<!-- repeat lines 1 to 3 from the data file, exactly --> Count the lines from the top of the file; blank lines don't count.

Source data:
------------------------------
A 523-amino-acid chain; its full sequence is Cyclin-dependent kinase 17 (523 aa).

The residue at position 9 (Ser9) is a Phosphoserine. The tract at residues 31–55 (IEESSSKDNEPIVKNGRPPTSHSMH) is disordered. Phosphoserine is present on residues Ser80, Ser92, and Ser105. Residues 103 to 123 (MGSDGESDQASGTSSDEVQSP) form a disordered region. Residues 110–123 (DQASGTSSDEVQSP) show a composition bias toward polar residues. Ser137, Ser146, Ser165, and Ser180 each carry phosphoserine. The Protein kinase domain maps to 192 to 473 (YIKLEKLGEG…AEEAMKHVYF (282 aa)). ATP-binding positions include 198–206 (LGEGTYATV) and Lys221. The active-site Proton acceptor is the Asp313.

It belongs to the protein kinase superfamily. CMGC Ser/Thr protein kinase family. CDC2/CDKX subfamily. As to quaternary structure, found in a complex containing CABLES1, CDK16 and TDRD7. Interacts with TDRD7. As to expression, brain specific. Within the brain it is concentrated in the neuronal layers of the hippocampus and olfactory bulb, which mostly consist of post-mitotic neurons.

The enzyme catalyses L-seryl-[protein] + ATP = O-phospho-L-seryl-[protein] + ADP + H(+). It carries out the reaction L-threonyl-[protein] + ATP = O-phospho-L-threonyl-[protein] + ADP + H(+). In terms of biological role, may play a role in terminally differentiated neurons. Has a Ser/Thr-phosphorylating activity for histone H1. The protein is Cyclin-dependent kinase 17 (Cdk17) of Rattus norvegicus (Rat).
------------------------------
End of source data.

A 523-amino-acid chain; its full sequence is Cyclin-dependent kinase 17 (523 aa).

The residue at position 9 (Ser9) is a Phosphoserine. The tract at residues 31–55 (IEESSSKDNEPIVKNGRPPTSHSMH) is disordered. Phosphoserine is present on residues Ser80, Ser92, and Ser105. Residues 103 to 123 (MGSDGESDQASGTSSDEVQSP) form a disordered region. Residues 110–123 (DQASGTSSDEVQSP) show a composition bias toward polar residues. Ser137, Ser146, Ser165, and Ser180 each carry phosphoserine. The Protein kinase domain maps to 192 to 473 (YIKLEKLGEG…AEEAMKHVYF (282 aa)). ATP-binding positions include 198–206 (LGEGTYATV) and Lys221. The active-site Proton acceptor is the Asp313.

It belongs to the protein kinase superfamily. CMGC Ser/Thr protein kinase family. CDC2/CDKX subfamily. As to quaternary structure, found in a complex containing CABLES1, CDK16 and TDRD7. Interacts with TDRD7. As to expression, brain specific. Within the brain it is concentrated in the neuronal layers of the hippocampus and olfactory bulb, which mostly consist of post-mitotic neurons.